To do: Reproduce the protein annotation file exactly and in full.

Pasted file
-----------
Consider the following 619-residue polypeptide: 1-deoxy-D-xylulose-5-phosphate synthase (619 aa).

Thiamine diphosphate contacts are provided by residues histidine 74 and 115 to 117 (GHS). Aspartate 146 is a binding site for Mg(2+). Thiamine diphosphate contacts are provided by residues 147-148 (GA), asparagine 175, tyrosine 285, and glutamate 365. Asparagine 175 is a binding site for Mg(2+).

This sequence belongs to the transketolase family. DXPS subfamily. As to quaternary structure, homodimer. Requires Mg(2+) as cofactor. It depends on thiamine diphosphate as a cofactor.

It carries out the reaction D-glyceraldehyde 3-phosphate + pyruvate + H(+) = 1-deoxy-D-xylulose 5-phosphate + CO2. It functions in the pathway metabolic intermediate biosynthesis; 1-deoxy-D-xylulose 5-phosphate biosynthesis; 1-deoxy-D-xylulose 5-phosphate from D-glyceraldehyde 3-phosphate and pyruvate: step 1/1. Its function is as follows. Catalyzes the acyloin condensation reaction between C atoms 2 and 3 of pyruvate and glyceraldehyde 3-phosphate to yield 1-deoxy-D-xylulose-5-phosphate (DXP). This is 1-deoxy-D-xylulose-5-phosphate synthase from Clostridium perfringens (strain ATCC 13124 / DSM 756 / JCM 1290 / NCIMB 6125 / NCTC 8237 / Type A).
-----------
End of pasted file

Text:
Consider the following 619-residue polypeptide: 1-deoxy-D-xylulose-5-phosphate synthase (619 aa).

Thiamine diphosphate contacts are provided by residues histidine 74 and 115 to 117 (GHS). Aspartate 146 is a binding site for Mg(2+). Thiamine diphosphate contacts are provided by residues 147-148 (GA), asparagine 175, tyrosine 285, and glutamate 365. Asparagine 175 is a binding site for Mg(2+).

This sequence belongs to the transketolase family. DXPS subfamily. As to quaternary structure, homodimer. Requires Mg(2+) as cofactor. It depends on thiamine diphosphate as a cofactor.

It carries out the reaction D-glyceraldehyde 3-phosphate + pyruvate + H(+) = 1-deoxy-D-xylulose 5-phosphate + CO2. It functions in the pathway metabolic intermediate biosynthesis; 1-deoxy-D-xylulose 5-phosphate biosynthesis; 1-deoxy-D-xylulose 5-phosphate from D-glyceraldehyde 3-phosphate and pyruvate: step 1/1. Its function is as follows. Catalyzes the acyloin condensation reaction between C atoms 2 and 3 of pyruvate and glyceraldehyde 3-phosphate to yield 1-deoxy-D-xylulose-5-phosphate (DXP). This is 1-deoxy-D-xylulose-5-phosphate synthase from Clostridium perfringens (strain ATCC 13124 / DSM 756 / JCM 1290 / NCIMB 6125 / NCTC 8237 / Type A).